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The Himalayan Dilemma: Balancing Development and Biodiversity

The recent surge in commercial growth and promises of development in the Himalayas pose a significant threat to the fragile terrain and biodiversity of the region

Amit Pandey, Nainital

The Himalayan region, with its fragile ecosystem and natural calamities, is facing a severe threat from the recent surge in commercial growth and development promises. The recent influx of 3 Lakh Crore investment proposals in the Uttarakhand state has raised concerns about the ecological balance, and environmentalists are questioning the integrity of such projects.

Of the marked agricultural land, only a meager 13% remains in safe conditions. It is unclear where the government will establish development projects, and reports by wildlife and ICUN highlight how several fauna and bird species are at the verge of extinction due to habitat loss. The government must take measures to preserve biodiversity and protect these species from disappearing altogether.

The Himalayan region has already faced significant natural calamities this year, including floods, rifts, and cracks in areas such as Himalchal Pradesh, Joshimath, Mussoorie, Nainital, Sikkim, Assam, and Arunachal. These calamities have caused several people to lose their lives, and many still remain in relief camps.

In a recent incident, geologists warned the government about the Karnaprayeg tunnel and its potential impact on the mountains, but the government ignored their warnings citing development as a priority. Concrete construction and deforestation have overloaded tectonic plates, leading to flash floods and other devastating consequences.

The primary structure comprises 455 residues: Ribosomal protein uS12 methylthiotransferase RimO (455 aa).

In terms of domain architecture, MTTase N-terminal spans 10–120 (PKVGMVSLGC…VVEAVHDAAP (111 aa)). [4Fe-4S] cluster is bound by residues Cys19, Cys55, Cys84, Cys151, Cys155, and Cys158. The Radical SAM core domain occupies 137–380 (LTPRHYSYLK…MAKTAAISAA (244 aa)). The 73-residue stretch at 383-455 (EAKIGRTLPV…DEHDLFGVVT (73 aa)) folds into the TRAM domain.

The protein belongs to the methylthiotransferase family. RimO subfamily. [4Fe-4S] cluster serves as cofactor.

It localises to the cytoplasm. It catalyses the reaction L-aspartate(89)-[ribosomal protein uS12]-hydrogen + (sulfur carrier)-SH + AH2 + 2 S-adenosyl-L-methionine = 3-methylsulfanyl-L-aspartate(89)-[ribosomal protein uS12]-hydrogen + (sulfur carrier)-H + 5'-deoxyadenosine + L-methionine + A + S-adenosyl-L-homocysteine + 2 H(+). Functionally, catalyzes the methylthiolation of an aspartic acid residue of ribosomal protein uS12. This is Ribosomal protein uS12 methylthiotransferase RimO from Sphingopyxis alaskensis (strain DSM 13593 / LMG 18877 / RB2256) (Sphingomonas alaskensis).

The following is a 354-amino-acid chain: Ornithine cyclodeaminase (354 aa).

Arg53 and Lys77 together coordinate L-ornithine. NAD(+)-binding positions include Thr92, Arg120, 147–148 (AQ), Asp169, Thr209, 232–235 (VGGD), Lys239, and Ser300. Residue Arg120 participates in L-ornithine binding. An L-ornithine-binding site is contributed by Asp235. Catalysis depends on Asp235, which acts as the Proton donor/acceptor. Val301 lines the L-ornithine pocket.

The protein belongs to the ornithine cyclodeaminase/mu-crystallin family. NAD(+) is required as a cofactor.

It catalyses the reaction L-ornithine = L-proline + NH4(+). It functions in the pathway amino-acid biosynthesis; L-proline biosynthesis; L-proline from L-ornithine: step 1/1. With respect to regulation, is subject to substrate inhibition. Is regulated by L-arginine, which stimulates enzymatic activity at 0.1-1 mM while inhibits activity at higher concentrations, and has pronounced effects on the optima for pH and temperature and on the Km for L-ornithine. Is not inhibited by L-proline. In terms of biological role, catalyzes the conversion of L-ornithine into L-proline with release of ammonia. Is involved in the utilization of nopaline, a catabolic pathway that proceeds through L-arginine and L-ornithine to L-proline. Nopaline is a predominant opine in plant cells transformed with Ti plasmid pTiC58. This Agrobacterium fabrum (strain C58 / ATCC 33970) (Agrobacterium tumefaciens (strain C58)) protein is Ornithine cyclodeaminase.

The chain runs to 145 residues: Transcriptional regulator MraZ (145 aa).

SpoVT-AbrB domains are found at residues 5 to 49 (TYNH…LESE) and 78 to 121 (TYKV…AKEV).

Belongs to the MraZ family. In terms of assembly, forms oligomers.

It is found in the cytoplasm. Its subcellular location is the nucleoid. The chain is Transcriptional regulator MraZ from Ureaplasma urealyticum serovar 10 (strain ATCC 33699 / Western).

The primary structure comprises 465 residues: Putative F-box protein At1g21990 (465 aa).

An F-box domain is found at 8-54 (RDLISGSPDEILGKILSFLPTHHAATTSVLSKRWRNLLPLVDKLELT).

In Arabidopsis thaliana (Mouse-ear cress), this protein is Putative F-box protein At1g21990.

Further, reports from CBRI have highlighted how concrete constructions are primary reasons for flash floods, cracks, and rifts in the region. Development activities will only lead to further deforestation, and the loss of trees and mountains.

Habitat loss of wildlife is another severe consequence of the development in the region. Recent incidents, such as a woman’s death due to tiger attack in Nainital and a leopard attacking bikers and pedestrians in Chanpawat, Kenduadih, Haldwani, and Kathgodam, are attributed to a lack of preservation measures.

Despite the claims that development will create employment opportunities for the youth, it should only take place after a thorough geographical survey and strict adherence to environmental rules. The government must prioritize preserving the environment and biodiversity while pursuing development initiatives.

In conclusion, striking a balance between development and preserving the ecosystem is an urgent requirement for the Himalayan region. The government must ensure that development activities are sustainable and do not harm the environment further. It should prioritize strict measures to prevent habitat loss to preserve the delicate balance of the ecosystem.

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